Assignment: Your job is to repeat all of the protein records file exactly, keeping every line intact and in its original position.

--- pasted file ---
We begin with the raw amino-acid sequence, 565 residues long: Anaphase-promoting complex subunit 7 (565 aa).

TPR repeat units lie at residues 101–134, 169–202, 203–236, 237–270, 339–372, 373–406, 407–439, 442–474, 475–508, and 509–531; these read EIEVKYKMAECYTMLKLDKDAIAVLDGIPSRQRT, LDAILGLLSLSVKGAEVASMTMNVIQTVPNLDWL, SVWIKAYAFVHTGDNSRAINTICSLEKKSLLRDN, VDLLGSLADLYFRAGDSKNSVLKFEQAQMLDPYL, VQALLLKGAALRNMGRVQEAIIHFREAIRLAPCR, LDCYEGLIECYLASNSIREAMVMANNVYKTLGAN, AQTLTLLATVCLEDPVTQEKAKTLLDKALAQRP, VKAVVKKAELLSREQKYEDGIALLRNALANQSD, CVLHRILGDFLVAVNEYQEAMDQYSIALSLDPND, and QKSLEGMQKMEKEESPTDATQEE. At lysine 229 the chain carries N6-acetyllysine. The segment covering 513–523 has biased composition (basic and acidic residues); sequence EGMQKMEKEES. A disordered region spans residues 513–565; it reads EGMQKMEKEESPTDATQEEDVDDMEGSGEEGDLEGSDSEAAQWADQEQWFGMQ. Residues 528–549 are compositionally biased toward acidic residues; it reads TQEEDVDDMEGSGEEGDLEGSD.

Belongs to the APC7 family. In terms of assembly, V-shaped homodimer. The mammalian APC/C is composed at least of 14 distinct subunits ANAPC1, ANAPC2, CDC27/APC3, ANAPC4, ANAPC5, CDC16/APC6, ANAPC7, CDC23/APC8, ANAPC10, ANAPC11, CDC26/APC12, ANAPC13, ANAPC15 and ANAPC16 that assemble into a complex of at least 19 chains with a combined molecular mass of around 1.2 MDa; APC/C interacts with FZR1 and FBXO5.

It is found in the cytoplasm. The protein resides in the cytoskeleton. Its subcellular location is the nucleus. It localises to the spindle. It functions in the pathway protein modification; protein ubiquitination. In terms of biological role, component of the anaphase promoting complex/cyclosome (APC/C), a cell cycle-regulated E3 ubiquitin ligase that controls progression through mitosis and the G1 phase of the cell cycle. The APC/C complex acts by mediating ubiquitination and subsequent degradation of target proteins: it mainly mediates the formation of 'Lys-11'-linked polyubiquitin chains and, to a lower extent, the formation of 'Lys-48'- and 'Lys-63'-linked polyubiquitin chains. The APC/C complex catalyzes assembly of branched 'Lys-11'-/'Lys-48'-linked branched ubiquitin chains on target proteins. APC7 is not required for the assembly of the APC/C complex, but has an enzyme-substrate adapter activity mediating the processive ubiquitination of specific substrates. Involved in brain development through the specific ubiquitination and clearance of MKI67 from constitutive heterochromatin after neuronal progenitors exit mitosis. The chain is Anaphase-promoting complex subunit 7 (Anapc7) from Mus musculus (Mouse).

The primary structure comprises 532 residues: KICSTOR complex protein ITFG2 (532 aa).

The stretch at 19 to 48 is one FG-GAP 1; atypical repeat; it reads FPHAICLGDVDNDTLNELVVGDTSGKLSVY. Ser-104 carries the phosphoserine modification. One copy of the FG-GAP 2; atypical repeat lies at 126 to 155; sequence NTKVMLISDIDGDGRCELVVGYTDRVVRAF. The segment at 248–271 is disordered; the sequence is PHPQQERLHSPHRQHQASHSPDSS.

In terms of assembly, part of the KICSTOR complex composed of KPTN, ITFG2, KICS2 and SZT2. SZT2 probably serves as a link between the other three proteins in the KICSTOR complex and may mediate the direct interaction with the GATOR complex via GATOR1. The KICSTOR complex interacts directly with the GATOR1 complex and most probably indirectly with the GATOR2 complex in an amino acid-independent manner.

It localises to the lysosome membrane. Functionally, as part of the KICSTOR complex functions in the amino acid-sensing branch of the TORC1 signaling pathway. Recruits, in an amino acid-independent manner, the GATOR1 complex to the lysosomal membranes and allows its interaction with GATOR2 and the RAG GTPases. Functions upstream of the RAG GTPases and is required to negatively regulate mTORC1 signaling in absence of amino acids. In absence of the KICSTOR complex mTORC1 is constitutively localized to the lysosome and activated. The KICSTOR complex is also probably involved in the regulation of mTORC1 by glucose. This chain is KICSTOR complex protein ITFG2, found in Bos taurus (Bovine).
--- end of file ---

We begin with the raw amino-acid sequence, 565 residues long: Anaphase-promoting complex subunit 7 (565 aa).

TPR repeat units lie at residues 101–134, 169–202, 203–236, 237–270, 339–372, 373–406, 407–439, 442–474, 475–508, and 509–531; these read EIEVKYKMAECYTMLKLDKDAIAVLDGIPSRQRT, LDAILGLLSLSVKGAEVASMTMNVIQTVPNLDWL, SVWIKAYAFVHTGDNSRAINTICSLEKKSLLRDN, VDLLGSLADLYFRAGDSKNSVLKFEQAQMLDPYL, VQALLLKGAALRNMGRVQEAIIHFREAIRLAPCR, LDCYEGLIECYLASNSIREAMVMANNVYKTLGAN, AQTLTLLATVCLEDPVTQEKAKTLLDKALAQRP, VKAVVKKAELLSREQKYEDGIALLRNALANQSD, CVLHRILGDFLVAVNEYQEAMDQYSIALSLDPND, and QKSLEGMQKMEKEESPTDATQEE. At lysine 229 the chain carries N6-acetyllysine. The segment covering 513–523 has biased composition (basic and acidic residues); sequence EGMQKMEKEES. A disordered region spans residues 513–565; it reads EGMQKMEKEESPTDATQEEDVDDMEGSGEEGDLEGSDSEAAQWADQEQWFGMQ. Residues 528–549 are compositionally biased toward acidic residues; it reads TQEEDVDDMEGSGEEGDLEGSD.

Belongs to the APC7 family. In terms of assembly, V-shaped homodimer. The mammalian APC/C is composed at least of 14 distinct subunits ANAPC1, ANAPC2, CDC27/APC3, ANAPC4, ANAPC5, CDC16/APC6, ANAPC7, CDC23/APC8, ANAPC10, ANAPC11, CDC26/APC12, ANAPC13, ANAPC15 and ANAPC16 that assemble into a complex of at least 19 chains with a combined molecular mass of around 1.2 MDa; APC/C interacts with FZR1 and FBXO5.

It is found in the cytoplasm. The protein resides in the cytoskeleton. Its subcellular location is the nucleus. It localises to the spindle. It functions in the pathway protein modification; protein ubiquitination. In terms of biological role, component of the anaphase promoting complex/cyclosome (APC/C), a cell cycle-regulated E3 ubiquitin ligase that controls progression through mitosis and the G1 phase of the cell cycle. The APC/C complex acts by mediating ubiquitination and subsequent degradation of target proteins: it mainly mediates the formation of 'Lys-11'-linked polyubiquitin chains and, to a lower extent, the formation of 'Lys-48'- and 'Lys-63'-linked polyubiquitin chains. The APC/C complex catalyzes assembly of branched 'Lys-11'-/'Lys-48'-linked branched ubiquitin chains on target proteins. APC7 is not required for the assembly of the APC/C complex, but has an enzyme-substrate adapter activity mediating the processive ubiquitination of specific substrates. Involved in brain development through the specific ubiquitination and clearance of MKI67 from constitutive heterochromatin after neuronal progenitors exit mitosis. The chain is Anaphase-promoting complex subunit 7 (Anapc7) from Mus musculus (Mouse).

The primary structure comprises 532 residues: KICSTOR complex protein ITFG2 (532 aa).

The stretch at 19 to 48 is one FG-GAP 1; atypical repeat; it reads FPHAICLGDVDNDTLNELVVGDTSGKLSVY. Ser-104 carries the phosphoserine modification. One copy of the FG-GAP 2; atypical repeat lies at 126 to 155; sequence NTKVMLISDIDGDGRCELVVGYTDRVVRAF. The segment at 248–271 is disordered; the sequence is PHPQQERLHSPHRQHQASHSPDSS.

In terms of assembly, part of the KICSTOR complex composed of KPTN, ITFG2, KICS2 and SZT2. SZT2 probably serves as a link between the other three proteins in the KICSTOR complex and may mediate the direct interaction with the GATOR complex via GATOR1. The KICSTOR complex interacts directly with the GATOR1 complex and most probably indirectly with the GATOR2 complex in an amino acid-independent manner.

It localises to the lysosome membrane. Functionally, as part of the KICSTOR complex functions in the amino acid-sensing branch of the TORC1 signaling pathway. Recruits, in an amino acid-independent manner, the GATOR1 complex to the lysosomal membranes and allows its interaction with GATOR2 and the RAG GTPases. Functions upstream of the RAG GTPases and is required to negatively regulate mTORC1 signaling in absence of amino acids. In absence of the KICSTOR complex mTORC1 is constitutively localized to the lysosome and activated. The KICSTOR complex is also probably involved in the regulation of mTORC1 by glucose. This chain is KICSTOR complex protein ITFG2, found in Bos taurus (Bovine).